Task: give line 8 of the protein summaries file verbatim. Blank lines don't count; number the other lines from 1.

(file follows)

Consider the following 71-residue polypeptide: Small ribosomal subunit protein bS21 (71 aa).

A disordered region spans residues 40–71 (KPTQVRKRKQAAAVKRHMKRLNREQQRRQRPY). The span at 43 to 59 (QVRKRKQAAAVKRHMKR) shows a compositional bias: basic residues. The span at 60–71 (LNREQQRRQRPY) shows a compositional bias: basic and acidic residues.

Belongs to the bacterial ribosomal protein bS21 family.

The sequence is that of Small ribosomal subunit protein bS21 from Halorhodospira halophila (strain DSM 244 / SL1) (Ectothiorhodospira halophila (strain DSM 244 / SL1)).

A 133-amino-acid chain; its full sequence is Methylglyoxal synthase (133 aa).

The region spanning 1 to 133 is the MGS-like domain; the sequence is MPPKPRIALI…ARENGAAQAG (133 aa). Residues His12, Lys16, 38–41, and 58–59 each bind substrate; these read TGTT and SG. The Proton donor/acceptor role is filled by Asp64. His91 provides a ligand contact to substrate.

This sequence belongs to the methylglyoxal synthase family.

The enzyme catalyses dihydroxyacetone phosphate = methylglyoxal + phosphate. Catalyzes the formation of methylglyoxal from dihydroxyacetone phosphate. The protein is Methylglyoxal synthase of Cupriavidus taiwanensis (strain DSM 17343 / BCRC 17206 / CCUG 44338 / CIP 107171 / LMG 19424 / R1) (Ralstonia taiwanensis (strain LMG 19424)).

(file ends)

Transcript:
The enzyme catalyses dihydroxyacetone phosphate = methylglyoxal + phosphate. Catalyzes the formation of methylglyoxal from dihydroxyacetone phosphate. The protein is Methylglyoxal synthase of Cupriavidus taiwanensis (strain DSM 17343 / BCRC 17206 / CCUG 44338 / CIP 107171 / LMG 19424 / R1) (Ralstonia taiwanensis (strain LMG 19424)).